In the case of the West Bank, the best policy seems to be one of careful engagement, rewarding good behavior with aid and trade and diplomatic overtures. Over time, there might be something there...

For Gaza, I'm for completing the fence, interdicting smuggling, occasionally culling the most virulent of the violence, and letting the misery take its course (as much as my heart bleeds for the innocents who will suffer until and unless the "Palestinians" have their moment of clarity). It burns my breeches to say this, but there simply is no intervention which currently shows any hope of resulting in positive change until and unless Hamas is ousted, and/or renounces its foundational goal of exterminating the "Zionist Entity." Hope you have a good humidor for those cigars.

Much of this ultimately rests on the international response to Iran, which is the chief "benefactor" of Hamas, Islamic Jihad, and the rest of the rogues' gallery in the region.

Perhaps if Obama shakes the right hands...

Mike said...

OK, we are basically on the same page here. There are probably some differences in detail that bears discussion, but it brings up a potentially more important question: How is Iraq different from Palestine/Israel? Is it the size? The oil? What?

Noocyte said...

How is Iraq different from Palestine/Israel? Is it the size? The oil? What?In very brief (about the best I look to be able to muster this week; overtaxed Life-RAM):

Although supported by a regional actor with broader ambitions (Iran), the Usual Suspects in the Levant pretty much have their sights fixed on the singular, idiosyncratic goal of eradicating Israel. Given numerous examples from recent and ancient history, it is not unreasonable to suppose that if --the gods forfend-- they should succeed in their proximate goal, they would not rest easy on the shores of the Med and cease all militant missionary activities. But for now, their goals and reach and military capabilities are essentially local, with Israel an able counterweight on site.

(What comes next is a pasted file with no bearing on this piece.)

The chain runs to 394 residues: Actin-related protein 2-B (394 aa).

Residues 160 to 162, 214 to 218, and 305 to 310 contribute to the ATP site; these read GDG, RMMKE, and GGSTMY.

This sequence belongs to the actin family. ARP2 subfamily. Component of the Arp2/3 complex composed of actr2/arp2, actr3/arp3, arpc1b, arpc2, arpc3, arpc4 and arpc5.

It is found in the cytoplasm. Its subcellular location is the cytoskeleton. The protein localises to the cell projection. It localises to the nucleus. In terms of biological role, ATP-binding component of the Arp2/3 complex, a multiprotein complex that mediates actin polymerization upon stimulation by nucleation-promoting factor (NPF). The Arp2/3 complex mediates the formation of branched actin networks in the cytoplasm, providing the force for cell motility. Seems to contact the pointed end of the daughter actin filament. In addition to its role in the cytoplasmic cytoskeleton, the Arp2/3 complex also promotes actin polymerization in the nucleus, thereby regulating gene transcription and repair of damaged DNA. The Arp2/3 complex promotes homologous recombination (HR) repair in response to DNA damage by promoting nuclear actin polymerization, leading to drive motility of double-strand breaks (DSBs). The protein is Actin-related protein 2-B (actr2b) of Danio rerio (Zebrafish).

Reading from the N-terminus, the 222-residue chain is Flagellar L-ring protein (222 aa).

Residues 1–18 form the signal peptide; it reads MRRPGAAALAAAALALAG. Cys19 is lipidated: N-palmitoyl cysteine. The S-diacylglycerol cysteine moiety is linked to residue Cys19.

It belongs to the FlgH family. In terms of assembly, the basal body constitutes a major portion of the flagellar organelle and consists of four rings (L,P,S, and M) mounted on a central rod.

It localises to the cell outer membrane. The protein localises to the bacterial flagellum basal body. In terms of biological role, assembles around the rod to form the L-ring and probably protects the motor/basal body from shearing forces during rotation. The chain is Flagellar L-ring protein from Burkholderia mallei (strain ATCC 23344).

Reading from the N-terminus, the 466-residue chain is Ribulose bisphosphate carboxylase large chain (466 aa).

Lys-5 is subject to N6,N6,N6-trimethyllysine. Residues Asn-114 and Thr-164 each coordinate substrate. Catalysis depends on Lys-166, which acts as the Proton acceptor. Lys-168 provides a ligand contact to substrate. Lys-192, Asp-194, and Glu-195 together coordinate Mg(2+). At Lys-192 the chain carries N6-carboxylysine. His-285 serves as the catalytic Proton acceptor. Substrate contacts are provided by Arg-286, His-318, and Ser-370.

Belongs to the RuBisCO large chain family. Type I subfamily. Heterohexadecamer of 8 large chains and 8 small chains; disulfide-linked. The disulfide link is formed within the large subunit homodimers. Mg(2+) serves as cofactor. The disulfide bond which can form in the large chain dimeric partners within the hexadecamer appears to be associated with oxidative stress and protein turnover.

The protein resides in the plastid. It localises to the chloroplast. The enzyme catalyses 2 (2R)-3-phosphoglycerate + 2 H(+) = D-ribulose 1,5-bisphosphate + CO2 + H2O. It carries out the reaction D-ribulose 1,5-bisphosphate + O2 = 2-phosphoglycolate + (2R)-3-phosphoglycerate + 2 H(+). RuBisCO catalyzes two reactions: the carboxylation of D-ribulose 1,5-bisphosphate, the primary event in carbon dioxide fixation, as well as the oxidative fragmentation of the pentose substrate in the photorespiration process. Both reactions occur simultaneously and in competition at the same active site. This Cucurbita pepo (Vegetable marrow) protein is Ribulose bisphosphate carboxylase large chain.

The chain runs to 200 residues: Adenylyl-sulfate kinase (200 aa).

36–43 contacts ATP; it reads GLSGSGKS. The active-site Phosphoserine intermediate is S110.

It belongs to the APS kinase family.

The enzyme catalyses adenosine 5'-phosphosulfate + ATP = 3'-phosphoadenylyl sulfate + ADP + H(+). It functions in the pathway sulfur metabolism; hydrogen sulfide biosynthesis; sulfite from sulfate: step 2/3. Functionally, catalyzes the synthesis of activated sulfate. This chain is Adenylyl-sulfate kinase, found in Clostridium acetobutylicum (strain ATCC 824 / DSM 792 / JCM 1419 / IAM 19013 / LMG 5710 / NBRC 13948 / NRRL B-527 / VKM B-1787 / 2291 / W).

Saddam's Iraq was avowedly expansionistic right from the get-go (Saddam being a loose adherent of the Nassrite Pan-Arabic model of Baathist socialism). While never a match for the US military, it was a very formidable regional player, threatening political and economic stability in a way that had global implications, from the attempted overthrow of Iran in its infancy, to the later, ill-fated bid for Kuwait (and clearly for Saudi Arabia thereafter). Further, by providing bounties for dead Jews ('prox $25K to surviving family members of Hamas suicide bombers [, it should be noted...], etc.), and offering shelter to the likes of Abu Nidal...not to mention repeated overtures to al Qaeda (which were not comprehensively rebuffed...), Iraq showed a dangerous willingness to become a player in the Islamists' designs, as well as a well-documented interest in cultivating global reach through its contacts in that world. Add to this, the very credible, nearly universally-accepted accounts of its possession of (and history of using) non-conventional weapons, and you have a scenario which could not be more different (and more menacing) than that currently present in Gaza.

Very different pictures, calling for very different postures, particularly in the months and years immediately following 9/11.